What is in your dog’s food

What is in your dog's food

What is in your dog’s food

Does your Dog’s Food Really Keep them Healthy?

In the modern age, we all try to make healthy choices. With all that we know about heart disease, cancer and so much more, we’re inspired to buy premium, organic groceries and closely monitor what is entering our body.

But is the same true for our dogs? We all love our pets and only want the best for them. So when we stroll through the food aisles of our local pet store, we think that reaching for the more expensive dog food on the top shelf that boasts it contains “premium” ingredients will keep our pet perfectly healthy for years to come. Higher price should mean high quality, and we trust these signs that claim natural ingredients and show pictures of happy, healthy dogs.

The truth is, what we feed our dogs is a bit more complicated than that. These dog food brands, no matter their price, commonly contain ingredients proven to not benefit our loyal companions, and sometimes even harm them.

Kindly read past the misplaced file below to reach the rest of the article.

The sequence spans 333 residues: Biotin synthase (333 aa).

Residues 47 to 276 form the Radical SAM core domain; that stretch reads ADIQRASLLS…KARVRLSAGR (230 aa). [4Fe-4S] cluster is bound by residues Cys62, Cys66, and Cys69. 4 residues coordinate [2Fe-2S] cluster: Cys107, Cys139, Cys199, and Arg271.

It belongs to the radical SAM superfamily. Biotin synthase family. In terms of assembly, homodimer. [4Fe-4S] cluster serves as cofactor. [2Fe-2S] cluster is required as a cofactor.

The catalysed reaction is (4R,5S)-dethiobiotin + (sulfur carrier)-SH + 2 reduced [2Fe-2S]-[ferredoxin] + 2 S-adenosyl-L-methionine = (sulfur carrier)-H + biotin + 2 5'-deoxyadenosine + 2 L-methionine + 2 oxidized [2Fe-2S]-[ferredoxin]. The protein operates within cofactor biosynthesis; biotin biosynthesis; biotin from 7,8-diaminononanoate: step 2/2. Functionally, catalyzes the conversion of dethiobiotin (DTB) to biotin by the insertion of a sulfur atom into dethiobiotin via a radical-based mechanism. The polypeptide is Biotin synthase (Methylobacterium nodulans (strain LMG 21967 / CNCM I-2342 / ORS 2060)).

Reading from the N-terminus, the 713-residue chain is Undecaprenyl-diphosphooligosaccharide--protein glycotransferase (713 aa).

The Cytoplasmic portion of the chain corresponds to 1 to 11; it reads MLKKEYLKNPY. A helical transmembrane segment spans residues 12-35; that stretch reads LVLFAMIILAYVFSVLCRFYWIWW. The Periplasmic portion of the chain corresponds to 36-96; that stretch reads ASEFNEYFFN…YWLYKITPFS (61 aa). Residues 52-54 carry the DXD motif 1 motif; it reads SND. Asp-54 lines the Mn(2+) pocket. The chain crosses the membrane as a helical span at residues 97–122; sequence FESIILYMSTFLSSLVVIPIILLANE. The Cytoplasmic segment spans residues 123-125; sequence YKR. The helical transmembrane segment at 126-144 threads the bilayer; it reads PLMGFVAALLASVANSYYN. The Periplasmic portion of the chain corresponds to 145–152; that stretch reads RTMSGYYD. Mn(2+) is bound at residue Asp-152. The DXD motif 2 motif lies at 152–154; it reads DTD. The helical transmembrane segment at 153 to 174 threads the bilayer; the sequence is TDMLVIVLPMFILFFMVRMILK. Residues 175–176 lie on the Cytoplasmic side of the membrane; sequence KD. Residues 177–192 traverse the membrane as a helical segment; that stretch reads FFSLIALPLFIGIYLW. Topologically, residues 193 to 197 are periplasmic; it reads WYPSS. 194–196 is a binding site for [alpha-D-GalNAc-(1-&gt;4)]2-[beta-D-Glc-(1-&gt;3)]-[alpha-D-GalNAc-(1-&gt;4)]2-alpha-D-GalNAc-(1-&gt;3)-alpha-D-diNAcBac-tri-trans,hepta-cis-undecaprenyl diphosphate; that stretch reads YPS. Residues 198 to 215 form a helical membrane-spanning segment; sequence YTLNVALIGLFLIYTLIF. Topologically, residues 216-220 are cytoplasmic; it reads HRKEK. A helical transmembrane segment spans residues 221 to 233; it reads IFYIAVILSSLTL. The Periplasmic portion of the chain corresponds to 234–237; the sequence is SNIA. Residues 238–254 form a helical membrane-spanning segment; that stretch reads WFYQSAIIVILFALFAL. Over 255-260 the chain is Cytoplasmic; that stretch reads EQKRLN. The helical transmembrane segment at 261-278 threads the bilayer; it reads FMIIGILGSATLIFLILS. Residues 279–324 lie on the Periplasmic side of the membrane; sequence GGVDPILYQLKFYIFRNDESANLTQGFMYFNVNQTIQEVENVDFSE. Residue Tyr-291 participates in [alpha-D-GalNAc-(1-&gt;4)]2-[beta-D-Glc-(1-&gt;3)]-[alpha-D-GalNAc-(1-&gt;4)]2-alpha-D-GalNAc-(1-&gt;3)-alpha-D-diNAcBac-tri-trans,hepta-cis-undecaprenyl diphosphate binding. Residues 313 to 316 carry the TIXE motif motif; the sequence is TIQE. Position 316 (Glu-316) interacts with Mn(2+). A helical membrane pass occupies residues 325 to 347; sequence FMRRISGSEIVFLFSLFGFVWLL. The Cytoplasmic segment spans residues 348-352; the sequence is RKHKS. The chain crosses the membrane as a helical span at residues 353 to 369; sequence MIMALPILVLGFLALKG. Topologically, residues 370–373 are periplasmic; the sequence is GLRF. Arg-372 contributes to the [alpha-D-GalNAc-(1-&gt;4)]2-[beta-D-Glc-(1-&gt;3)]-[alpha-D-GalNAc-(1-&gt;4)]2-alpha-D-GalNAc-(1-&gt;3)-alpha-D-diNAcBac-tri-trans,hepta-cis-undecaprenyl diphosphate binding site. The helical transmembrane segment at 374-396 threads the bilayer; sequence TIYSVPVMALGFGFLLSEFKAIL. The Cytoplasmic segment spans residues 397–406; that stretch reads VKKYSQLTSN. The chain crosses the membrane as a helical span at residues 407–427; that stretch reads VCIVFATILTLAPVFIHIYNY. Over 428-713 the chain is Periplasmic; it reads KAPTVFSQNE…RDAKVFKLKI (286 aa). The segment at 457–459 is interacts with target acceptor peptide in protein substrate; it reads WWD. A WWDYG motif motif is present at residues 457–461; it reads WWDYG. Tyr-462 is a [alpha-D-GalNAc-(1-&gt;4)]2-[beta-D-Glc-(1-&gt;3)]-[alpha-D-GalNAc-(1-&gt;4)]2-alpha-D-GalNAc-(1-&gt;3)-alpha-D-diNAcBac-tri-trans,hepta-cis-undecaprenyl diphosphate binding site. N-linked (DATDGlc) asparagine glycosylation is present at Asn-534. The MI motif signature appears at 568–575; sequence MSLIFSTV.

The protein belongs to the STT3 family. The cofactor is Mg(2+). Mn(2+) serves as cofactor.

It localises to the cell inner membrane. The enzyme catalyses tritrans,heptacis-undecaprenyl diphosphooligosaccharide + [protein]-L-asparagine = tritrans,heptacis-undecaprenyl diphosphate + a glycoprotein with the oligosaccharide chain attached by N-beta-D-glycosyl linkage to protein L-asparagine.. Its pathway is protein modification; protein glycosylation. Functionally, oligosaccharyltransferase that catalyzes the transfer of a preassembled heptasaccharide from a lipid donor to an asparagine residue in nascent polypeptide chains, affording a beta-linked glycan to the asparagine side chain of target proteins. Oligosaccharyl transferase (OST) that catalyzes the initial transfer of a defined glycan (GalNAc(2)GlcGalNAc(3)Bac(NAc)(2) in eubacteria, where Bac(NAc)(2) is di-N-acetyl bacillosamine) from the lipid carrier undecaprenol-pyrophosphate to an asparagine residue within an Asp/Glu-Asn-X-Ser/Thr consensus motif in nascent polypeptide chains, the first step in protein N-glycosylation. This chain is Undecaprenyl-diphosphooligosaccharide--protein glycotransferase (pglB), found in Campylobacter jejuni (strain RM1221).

It can be overwhelming to read the labels and understand what each product is and which to avoid, so let’s break a few common offenders down.

Common questionable ingredients:

  1. BHA/BHT

Butylated hydroxyanisole, also known as BHA, is used as a preservative in human food, animal food, rubber, cosmetics, and petroleum. As you can assume for something that is used in both food and petroleum, it is not an ideal ingredient. In fact, the Department of Health and Human Services says it is  “reasonably anticipated to be a human carcinogen”, a cancer causing agent. BHA in a diet has also been noted to cause certain types of tumors in laboratory animals. BHA provides no health benefit to your pet and is only used to preserve the shelf life of the food in stores.

  • Meat and meat-meal